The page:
But will new law keep them out of Nevada?
Online gaming giant PokerStars folded its hand last summer after a 15-month legal battle with the U.S. Department of Justice.
Since that time the company has been on a heater.
It was the right call for PokerStars to accept a $731 million forfeiture to the federal government and shed a nine-count indictment. The settlement also absolved PokerStars of any wrongdoing in accepting Internet wagers from American customers.
PokerStars, through its Isle of Man-based parent The Rational Group, said in January it was buying a casino in Atlantic City. On Feb. 21, it announced plans to open a live-play poker room at the City of Dreams in Macau, while its online business grew to more than 50 million registered customers through legal Internet gaming markets.
The only place PokerStars can’t earn a seat at the table is Nevada.
The state’s newly signed Interactive Gaming Act includes a condition that prohibits licensing any company that accepted wagers from U.S. customers after Dec. 31, 2006, for at least five years.
In other words, PokerStars is on the outside looking in at Nevada until at least 2018. Meanwhile, dozens of Nevada casino operators are expected to soon launch interactive pay-to-play poker websites.
The Justice Department, in the July 31, 2012, settlement with PokerStars, said the company wasn’t prohibited from entering legal U.S. gaming markets.
While PokerStars believes it should be able to apply to operate in Nevada, the company isn’t ready to tip its hand on any potential remedies. PokerStars had been quietly linked with potential casino purchases in the state.
“We are reviewing recent legislation passed in Nevada to determine what, if any, impact it may have on our future plans in that state,” Eric Hollreiser, head of corporate communications for The Rational Group, said in an email.
However, a provision in the legislation allows the Nevada Gaming Commission to waive the exclusion. A company such as PokerStars would have to file an application for the waiver and participate in a public hearing to present evidence and witnesses to support its position.
The exclusionary language in the Nevada bill originated in the much-rumored federal Internet poker legislation written by Senate Majority Leader Harry Reid, D-Nev., and now-retired Sen. John Kyl, R-Ariz. The measure was never introduced in Congress.
A purported draft of the bill was leaked last summer and contained “penalty box” language that would punish online gaming companies that continued to take bets from U.S. players after Congress enacted online gambling restrictions in 2006.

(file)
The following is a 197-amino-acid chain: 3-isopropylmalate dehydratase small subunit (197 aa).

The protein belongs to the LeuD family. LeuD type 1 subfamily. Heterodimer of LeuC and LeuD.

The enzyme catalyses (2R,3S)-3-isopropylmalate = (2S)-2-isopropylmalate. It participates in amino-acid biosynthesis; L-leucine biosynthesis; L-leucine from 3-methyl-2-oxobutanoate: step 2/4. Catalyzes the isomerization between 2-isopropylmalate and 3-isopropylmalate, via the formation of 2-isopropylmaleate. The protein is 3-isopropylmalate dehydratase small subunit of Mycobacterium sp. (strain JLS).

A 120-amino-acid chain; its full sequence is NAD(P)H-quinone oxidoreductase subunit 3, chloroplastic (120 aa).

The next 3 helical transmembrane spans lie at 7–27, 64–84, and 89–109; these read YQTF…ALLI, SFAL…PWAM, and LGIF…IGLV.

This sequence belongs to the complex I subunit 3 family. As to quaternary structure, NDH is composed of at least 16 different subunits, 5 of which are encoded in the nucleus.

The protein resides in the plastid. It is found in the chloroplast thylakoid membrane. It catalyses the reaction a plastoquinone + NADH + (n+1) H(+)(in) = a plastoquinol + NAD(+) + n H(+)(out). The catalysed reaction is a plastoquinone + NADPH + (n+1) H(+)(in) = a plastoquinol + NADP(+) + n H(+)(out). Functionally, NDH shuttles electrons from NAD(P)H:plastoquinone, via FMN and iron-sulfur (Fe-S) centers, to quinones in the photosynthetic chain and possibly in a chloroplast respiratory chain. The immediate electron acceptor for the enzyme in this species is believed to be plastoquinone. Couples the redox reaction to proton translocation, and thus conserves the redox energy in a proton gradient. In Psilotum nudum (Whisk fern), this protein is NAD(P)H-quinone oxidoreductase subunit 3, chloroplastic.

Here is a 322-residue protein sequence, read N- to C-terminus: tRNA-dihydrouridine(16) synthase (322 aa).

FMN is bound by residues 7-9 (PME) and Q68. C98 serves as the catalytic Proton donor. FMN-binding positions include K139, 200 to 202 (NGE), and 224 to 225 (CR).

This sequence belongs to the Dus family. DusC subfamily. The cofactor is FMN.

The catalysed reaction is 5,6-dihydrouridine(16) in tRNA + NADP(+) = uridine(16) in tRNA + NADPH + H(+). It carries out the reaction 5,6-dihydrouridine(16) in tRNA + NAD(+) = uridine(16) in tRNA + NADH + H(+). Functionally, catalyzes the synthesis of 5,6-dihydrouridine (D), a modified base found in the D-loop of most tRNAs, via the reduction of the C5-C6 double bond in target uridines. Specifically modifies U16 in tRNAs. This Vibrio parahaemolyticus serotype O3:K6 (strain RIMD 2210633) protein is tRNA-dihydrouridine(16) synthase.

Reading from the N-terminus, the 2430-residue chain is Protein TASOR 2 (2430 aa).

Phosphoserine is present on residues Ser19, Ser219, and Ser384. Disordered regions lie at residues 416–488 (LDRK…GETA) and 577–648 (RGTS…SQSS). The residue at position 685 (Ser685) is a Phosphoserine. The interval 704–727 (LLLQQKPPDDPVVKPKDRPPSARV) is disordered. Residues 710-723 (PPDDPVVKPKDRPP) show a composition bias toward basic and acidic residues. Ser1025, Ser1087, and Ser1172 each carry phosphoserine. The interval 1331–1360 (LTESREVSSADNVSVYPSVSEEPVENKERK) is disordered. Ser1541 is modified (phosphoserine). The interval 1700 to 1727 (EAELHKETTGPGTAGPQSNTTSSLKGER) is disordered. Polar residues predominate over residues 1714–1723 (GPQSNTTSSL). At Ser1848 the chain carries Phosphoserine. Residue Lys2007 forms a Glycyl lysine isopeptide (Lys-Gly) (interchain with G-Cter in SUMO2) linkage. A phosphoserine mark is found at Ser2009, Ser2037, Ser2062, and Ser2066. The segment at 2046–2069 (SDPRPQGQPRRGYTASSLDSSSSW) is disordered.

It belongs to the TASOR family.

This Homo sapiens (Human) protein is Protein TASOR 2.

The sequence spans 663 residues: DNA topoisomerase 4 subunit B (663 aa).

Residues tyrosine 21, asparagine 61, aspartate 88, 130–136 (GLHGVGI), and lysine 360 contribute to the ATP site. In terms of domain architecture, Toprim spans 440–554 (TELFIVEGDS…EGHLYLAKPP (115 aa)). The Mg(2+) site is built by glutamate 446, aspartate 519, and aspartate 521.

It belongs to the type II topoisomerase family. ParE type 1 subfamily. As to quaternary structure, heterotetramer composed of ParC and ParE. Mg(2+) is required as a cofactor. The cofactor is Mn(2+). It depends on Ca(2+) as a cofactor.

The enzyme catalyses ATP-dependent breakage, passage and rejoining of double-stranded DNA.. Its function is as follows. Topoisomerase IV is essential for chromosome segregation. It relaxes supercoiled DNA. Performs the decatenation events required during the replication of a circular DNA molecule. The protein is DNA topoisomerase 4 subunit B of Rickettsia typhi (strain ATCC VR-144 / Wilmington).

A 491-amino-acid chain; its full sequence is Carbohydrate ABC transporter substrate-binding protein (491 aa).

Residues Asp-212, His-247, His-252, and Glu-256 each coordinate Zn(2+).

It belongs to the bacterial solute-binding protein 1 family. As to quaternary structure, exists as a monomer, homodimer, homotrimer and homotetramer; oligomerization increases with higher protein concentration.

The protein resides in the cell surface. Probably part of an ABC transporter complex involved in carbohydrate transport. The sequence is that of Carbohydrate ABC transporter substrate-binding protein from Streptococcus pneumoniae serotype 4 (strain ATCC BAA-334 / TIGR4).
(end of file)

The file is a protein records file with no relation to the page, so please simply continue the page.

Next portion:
In November, a former U.S. solicitor general told the Las Vegas Review-Journal’s Steve Tetreault the language could be found unconstitutional if challenged in court.
Nevada Assembly Bill 114 sailed through both legislative houses and was signed by Gov. Brian Sandoval in less than eight hours on Feb. 21, faster than it took three players to complete the final table at the World Series of Poker’s Main Event.
The bill’s authors admitted the legislation was pushed through quickly in order to beat Atlantic City to the punch.
New Jersey’s Internet gaming bill was signed last week by Gov. Chris Christie. However, the measure doesn’t contain any “penalty box” language.
The bill allows only operators of Atlantic City’s 12 casinos to run the state’s online gaming websites. That’s the primary reason PokerStars is spending an estimated $50 million to buy the troubled Atlantic Club on the Boardwalk.
The Rational Group is working with New Jersey gaming regulators to finalize the takeover of the casino, which ranked 10th in gaming revenues among the city’s casinos in 2012.
“We will provide more details on our specific plans in Atlantic City when that process is complete,” Hollreiser said. “Clearly the future of gaming will require a mix of online and offline expertise.”
PokerStars is operating that blend successfully outside the United States.
The company’s poker room in Macau will join other similarly themed live poker rooms in Madrid and London. PokerStars is creating a model for integrating online and traditional “bricks and mortar” casino activities that would benefit both businesses.
“We’re driving traffic to these casinos via online promotions, tournaments and direct marketing to our player base,” Hollreiser said. “Our casino partners see the value in leveraging the strong brand awareness.”
Nevada regulators are giving fair shake to Internet gaming companies that accepted wagers from Americans prior to the October 2006 signing of the Unlawful Internet Gambling Enforcement Act by President George W. Bush.
Caesars Interactive Entertainment partner 888 Holdings of Gibraltar was found suitable in 2011. The company is scheduled to be in front of regulators for full licensing this month.
Bwin.party of Gibraltar, which has agreements to operate Nevada-based poker websites with MGM Resorts International and Boyd Gaming Corp., is also in the licensing queue.
In 2009, Party Gaming – which merged with Bwin Interactive Entertainment – signed a settlement with the Justice Department, paid a $105 million fine and was cleared from ever being prosecuted for its pre-act online gaming operations.
PokerStars, the Caesars-owned World Series of Poker, Fertitta Interactive’s Ultimate Poker – based on Ultimate Fighting Championship – and Bwin.party’s sites with MGM and Boyd, would be behemoths within the Internet gaming world.
If Nevada and New Jersey were to agree on some type of Internet poker interstate compact, PokerStars might be left out of the picture.
So who is the bigger loser? PokerStars or Nevada?
Howard Stutz’s Inside Gaming column appears Sundays in the Las Vegas Review-Journal. He blogs at lvrj.com/blogs/stutz. Follow @howardstutz on Twitter.
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